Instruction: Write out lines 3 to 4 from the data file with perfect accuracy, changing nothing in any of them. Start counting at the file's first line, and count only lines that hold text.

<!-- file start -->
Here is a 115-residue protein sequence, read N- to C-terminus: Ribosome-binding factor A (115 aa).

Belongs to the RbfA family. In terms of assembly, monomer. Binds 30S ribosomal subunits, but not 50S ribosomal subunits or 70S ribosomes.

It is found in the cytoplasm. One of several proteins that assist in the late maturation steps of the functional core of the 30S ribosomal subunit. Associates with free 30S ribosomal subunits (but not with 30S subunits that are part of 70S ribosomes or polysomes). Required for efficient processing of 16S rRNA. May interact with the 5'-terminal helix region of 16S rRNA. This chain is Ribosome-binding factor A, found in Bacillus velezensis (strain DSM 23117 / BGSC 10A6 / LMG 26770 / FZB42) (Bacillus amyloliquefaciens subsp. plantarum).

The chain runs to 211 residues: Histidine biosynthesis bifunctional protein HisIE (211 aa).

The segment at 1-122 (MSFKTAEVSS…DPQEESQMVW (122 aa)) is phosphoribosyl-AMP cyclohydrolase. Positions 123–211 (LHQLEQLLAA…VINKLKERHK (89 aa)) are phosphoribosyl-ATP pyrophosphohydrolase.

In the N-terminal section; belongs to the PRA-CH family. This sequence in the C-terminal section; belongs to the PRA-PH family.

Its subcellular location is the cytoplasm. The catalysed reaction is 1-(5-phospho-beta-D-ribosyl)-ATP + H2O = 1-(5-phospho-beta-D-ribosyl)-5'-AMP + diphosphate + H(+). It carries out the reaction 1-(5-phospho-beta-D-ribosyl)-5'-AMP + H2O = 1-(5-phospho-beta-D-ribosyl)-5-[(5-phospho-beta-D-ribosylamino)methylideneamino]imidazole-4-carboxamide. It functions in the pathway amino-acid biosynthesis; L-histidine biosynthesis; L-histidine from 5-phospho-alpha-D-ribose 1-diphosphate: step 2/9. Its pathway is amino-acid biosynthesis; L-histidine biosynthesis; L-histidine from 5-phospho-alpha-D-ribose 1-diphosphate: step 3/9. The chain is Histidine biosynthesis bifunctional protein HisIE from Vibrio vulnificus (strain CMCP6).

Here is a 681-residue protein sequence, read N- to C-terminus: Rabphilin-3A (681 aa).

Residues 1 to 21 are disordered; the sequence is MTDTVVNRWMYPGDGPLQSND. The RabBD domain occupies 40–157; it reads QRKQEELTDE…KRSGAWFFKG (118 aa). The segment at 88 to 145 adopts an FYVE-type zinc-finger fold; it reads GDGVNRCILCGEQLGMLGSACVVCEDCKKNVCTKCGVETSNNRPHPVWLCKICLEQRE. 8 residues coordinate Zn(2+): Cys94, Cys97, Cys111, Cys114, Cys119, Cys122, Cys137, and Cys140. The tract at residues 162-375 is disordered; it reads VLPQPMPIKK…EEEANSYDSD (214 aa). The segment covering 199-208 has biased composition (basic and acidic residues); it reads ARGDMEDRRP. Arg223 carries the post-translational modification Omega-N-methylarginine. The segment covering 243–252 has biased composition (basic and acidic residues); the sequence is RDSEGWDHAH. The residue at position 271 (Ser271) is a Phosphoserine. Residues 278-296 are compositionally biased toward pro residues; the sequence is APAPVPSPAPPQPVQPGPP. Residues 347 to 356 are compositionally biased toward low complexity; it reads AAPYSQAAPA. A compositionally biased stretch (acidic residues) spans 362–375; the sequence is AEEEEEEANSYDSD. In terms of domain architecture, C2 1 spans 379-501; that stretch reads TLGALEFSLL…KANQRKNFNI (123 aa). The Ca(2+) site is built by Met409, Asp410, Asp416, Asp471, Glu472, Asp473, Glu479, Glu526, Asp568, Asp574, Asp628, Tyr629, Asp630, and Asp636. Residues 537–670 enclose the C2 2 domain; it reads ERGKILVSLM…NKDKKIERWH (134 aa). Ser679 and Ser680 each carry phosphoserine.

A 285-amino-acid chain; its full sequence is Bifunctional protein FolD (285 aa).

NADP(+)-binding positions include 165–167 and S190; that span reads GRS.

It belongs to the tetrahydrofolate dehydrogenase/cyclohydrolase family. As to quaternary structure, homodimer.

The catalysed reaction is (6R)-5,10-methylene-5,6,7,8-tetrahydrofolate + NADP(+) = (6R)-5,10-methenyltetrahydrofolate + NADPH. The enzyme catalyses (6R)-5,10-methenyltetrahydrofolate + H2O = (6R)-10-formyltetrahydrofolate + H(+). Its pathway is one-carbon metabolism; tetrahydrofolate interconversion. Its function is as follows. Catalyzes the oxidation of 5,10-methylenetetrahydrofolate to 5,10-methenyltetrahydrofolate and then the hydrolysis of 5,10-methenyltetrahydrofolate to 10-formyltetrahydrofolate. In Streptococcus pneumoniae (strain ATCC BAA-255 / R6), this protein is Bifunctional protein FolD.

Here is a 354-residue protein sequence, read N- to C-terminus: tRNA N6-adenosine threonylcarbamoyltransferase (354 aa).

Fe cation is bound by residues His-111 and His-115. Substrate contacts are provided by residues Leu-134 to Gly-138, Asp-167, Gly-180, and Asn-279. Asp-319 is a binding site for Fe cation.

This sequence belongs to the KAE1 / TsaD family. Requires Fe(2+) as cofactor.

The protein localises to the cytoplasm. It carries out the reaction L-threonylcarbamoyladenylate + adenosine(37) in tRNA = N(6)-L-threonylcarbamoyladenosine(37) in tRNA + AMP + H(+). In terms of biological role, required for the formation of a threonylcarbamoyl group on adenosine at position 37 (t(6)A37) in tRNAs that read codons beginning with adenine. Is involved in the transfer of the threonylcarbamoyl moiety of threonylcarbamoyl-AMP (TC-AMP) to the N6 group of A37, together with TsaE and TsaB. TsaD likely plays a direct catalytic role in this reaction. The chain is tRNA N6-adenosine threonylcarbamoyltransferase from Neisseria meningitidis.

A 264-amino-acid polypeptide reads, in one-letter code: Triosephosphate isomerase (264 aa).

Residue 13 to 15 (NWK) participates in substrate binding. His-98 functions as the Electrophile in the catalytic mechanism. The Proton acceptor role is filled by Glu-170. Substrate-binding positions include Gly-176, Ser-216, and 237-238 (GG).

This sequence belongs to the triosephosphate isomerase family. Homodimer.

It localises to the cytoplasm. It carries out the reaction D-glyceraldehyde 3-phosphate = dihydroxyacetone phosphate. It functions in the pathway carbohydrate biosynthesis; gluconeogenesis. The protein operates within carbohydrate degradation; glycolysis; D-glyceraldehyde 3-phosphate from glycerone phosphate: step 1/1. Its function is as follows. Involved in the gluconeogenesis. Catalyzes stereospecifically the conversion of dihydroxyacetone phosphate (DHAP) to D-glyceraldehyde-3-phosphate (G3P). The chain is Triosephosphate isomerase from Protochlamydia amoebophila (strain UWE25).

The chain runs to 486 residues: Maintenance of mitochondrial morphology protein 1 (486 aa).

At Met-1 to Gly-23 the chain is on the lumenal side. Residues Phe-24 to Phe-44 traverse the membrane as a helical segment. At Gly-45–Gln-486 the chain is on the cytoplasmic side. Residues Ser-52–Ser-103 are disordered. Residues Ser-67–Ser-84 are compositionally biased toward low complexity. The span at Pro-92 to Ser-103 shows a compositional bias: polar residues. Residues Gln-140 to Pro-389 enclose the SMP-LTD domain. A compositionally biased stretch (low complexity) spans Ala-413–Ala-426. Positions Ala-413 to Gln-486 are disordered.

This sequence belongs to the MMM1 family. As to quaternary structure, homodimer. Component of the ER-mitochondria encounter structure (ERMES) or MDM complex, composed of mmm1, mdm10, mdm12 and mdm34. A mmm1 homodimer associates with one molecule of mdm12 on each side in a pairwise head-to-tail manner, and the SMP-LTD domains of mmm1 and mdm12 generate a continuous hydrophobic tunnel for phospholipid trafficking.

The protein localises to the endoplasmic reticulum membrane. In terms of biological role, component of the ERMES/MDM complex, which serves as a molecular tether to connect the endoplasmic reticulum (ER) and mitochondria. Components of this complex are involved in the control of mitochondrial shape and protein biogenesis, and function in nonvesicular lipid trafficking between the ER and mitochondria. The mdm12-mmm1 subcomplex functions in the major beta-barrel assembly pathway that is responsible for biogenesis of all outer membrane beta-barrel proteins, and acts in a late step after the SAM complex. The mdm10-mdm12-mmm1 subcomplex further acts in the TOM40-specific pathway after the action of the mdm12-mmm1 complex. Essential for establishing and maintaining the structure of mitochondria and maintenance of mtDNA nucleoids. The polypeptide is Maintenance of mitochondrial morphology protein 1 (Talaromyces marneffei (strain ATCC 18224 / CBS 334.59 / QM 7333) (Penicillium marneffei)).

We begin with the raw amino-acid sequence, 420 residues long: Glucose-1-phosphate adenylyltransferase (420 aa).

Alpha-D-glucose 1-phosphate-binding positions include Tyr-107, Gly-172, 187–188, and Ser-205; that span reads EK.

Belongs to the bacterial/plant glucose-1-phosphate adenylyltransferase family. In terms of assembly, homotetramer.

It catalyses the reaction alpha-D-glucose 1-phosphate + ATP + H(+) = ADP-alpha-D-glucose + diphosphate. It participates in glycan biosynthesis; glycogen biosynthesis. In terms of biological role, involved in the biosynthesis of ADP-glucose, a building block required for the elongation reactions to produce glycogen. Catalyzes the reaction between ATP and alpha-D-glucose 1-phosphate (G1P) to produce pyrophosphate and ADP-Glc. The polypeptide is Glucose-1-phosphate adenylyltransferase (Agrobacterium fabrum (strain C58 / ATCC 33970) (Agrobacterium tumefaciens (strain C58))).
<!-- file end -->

It is found in the cytoplasm. One of several proteins that assist in the late maturation steps of the functional core of the 30S ribosomal subunit. Associates with free 30S ribosomal subunits (but not with 30S subunits that are part of 70S ribosomes or polysomes). Required for efficient processing of 16S rRNA. May interact with the 5'-terminal helix region of 16S rRNA. This chain is Ribosome-binding factor A, found in Bacillus velezensis (strain DSM 23117 / BGSC 10A6 / LMG 26770 / FZB42) (Bacillus amyloliquefaciens subsp. plantarum).

The chain runs to 211 residues: Histidine biosynthesis bifunctional protein HisIE (211 aa).